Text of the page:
On the other hand, many don’t realize how much of the Beatles’ bold experimentation came from McCartney. In the “Rubber Soul” days, McCartney was living a very London life with his then girlfriend Jane Asher, who introduced him to the avant-garde world, while Lennon was spending most nights just taking drugs and watching television. Songs like “Tomorrow Never Knows” were the contribution of McCartney, as were songs like “Helter Skelter.” We can hear echoes of this in “Caesar Rock,” which finds McCartney bellowing in reverb, evoking protest music of the ‘60s, and trying out a whole new voice, reminding us of the vocal versatility that he usually, modestly keeps at bay.
It was McCartney who ventured into the ambitious prog rock stylings of the late ‘60s, with songs like “I Want You.” This propensity for epic, elaborate arrangements certainly makes its way into “Egypt Station.” Many of the songs are tempo-shifting, multi-part creations in the tradition of “A Day In the Life” or even Wings’ “Band On the Run.” “Back In Brazil” is on the stranger side, with its loungy Latin-tinged jazzy stylings coming across as unintentionally camp. Still, the quirk and whimsy of the song is so incredibly Paul McCartney that it will surely paint wide smiles on fans’ faces. “Despite Repeated Warnings” is another song in the tradition of “Live and Let Die,” with its bona fide, larger-than-life epicness seeming downright cartoonish in a very lovable way. “Hunt You Down / Naked / C-Link,” another massive, lofty, theatrical medley, ends the album in the grandest way possible, certainly ending on a high note.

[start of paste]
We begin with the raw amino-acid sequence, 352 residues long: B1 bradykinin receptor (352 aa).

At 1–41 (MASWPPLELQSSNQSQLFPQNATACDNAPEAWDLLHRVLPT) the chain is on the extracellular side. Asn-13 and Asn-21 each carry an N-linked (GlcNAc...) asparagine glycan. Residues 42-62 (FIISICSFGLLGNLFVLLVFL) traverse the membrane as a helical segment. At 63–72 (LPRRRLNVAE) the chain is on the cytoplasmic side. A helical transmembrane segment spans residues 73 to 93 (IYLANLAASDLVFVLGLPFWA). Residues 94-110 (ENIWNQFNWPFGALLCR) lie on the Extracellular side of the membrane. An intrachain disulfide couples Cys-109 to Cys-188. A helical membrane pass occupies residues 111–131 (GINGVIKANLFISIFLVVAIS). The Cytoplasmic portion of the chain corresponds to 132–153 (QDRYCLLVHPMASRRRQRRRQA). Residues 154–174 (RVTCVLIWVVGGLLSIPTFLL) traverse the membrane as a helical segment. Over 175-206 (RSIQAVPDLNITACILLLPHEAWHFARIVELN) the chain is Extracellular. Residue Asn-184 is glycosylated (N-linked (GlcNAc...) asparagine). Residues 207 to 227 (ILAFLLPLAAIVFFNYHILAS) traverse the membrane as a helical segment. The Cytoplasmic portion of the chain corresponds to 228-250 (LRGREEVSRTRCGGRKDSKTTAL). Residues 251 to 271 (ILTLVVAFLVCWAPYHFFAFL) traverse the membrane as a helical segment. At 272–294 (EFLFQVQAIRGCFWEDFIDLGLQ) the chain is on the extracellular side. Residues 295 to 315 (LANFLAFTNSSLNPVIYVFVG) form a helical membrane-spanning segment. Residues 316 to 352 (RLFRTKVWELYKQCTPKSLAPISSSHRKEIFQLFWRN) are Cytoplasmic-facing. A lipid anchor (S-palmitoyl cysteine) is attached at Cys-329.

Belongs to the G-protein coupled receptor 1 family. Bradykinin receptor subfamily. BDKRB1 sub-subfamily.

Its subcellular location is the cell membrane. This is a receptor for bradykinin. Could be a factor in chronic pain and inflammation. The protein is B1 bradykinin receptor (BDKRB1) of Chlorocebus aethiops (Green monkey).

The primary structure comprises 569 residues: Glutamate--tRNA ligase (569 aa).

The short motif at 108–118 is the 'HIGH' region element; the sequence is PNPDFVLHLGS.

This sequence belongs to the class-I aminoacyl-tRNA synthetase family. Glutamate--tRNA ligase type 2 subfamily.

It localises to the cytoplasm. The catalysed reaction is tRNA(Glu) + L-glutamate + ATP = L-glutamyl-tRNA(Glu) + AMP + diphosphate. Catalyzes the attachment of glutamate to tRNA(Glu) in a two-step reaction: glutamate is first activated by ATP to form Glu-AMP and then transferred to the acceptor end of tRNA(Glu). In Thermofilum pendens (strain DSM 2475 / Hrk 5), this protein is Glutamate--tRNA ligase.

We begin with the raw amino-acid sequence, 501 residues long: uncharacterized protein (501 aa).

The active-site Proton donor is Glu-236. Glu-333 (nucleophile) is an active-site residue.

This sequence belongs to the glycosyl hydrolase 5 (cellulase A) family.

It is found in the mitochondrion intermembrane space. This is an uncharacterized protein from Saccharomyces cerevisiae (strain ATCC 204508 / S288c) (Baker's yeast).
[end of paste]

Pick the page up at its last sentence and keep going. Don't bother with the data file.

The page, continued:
Overall, “Egypt Station” is very much whatever you make of it. There are songs that sound stale and uninspired, and there’s the monstrosity of “Fuh You.” On the other hand, the amount of restless creativity throughout the album is truly awe-inspiring. Moreover, McCartney’s impact on popular music is so indelibly imprinted that his natural creative instincts are often inextricably linked with our natural receptive tendencies. Because of this, anything McCartney touches has a special quality to it, a rare emotional resonance, and it’s a source of great joy that he is still steadily turning out music with so much vigor and passion.
“Egypt Station” is available Sept. 7 on Apple Music.